Workshop held on Moveable Property Security Bill

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IDB consultant, Professor Dr Tom Johnson working with the government during the workshop

Members of the Guyana Bar Association and other stakeholders were part of a workshop to explore the conceptual and functional features of the draft Moveable Property Security Bill 2018.

The consultation, held at the Cara Lodge, Quamina Street, was facilitated by the Ministry of Business in collaboration with the Ministry of Legal Affairs.

Minister of Legal Affairs, Basil Williams, noted that the Bill provides for a comprehensive, integrated framework for secured transaction in movable property.

It was also noted that all movable property, under this framework, qualify as property regardless of item or type with a few exceptions.

Williams noted the policies embodied in the Bill are not major changes since they have been part of Guyana’s laws and practised in one form of the security device or other.

“The legislative framework introduces a modern, centralized electronic registry system in which authorized registrants will have direct access to the entry registry database for the purpose of entering their record of a secured transaction,” Williams explained.

The system will be built on a newly designed platform for company records and will operate in real time. The principles and policies underlined in the Bill mirror UNCITRAL’s (United Nations Commission on International Trade Law) model law on secured transactions.

“The proposed legal and institutional framework will provide Guyana with the Caribbean’s most modern legislation dealing with secured transaction. This legislation will enhance risk assessment management and mitigation for lenders. It will promote access to finance for a broader spectrum of borrowers, especially small and medium-sized enterprises,” Williams posited.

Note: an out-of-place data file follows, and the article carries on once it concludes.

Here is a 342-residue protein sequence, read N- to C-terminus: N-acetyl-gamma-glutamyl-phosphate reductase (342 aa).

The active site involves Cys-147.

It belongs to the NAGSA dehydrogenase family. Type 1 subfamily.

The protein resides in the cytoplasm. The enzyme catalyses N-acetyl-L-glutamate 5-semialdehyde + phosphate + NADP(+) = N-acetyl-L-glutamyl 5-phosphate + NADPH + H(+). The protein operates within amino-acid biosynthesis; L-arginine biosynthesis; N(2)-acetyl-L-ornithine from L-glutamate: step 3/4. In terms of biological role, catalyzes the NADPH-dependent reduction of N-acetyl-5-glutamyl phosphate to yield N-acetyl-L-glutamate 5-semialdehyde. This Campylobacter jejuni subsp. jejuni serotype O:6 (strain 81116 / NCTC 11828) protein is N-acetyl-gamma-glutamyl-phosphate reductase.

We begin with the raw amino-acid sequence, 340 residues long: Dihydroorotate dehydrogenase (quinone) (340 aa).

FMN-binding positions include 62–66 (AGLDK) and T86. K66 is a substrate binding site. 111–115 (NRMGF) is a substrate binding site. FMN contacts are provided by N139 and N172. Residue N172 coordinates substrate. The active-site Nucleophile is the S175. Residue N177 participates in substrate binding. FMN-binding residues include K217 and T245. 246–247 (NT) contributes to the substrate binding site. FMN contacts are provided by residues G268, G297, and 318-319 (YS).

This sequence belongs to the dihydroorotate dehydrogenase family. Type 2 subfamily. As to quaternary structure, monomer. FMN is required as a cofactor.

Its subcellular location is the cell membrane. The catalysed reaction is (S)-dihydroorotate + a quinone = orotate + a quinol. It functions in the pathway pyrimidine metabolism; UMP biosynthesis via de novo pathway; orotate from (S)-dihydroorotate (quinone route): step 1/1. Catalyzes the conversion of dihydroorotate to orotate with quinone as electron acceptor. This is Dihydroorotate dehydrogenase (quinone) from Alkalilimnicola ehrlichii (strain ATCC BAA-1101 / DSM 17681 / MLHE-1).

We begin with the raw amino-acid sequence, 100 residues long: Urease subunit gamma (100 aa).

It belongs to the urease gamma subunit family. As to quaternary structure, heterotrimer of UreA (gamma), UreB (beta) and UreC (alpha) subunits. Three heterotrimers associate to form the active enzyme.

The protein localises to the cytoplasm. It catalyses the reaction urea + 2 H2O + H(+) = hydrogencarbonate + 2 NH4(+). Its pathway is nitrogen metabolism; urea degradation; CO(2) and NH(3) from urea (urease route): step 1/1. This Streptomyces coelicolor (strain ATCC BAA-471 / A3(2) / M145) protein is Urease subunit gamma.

Moreover, according to Williams the issues with not having in legislation in place are, among other things, that “recourse to the Courts for enforcement, even for collateral of small value, clogs up the Courts and causes unnecessary delays, during which time the collateral depreciates, to the detriment of debtor and creditor alike…By far the most numerous secured transactions- hire purchase agreements and finance leases – are not even publicized.”

He also noted that “receivables have lost their usefulness as collateral, as a result of provisions in the Companies Act” while “farmers and miners have difficulty using their livestock and minerals as collateral”.

The Bill is also expected to facilitate infrastructure development and offshore investment in the country and prepare the way for the impending expansion of the oil and gas industry.

President of the Guyana Bar Association, Kamal Ramkarran, said the legal fraternity welcomed the collaborative effort to improve understanding of the Bill.

“This Bill provides the availability of security on movable property,” Ramkarran noted.

The Moveable Property Security Bill 2018 is part of the Ministry of Business’ efforts to improve the ease of doing business in Guyana.

The ministry has been working with the Ministry of Legal Affairs to develop a modern, secure transaction regime to facilitate the use of moveable property, both tangible and intangible to use as collateral for business and consumer lending.

The regime includes the development of a legislative framework and the establishment of an electronic collateral registry.

The government has received support from the Inter-American Development Bank.

Consultant, Professor Dr Tom Johnson, who facilitated the workshop, has been working with the Ministries in the drafting of the Bill.

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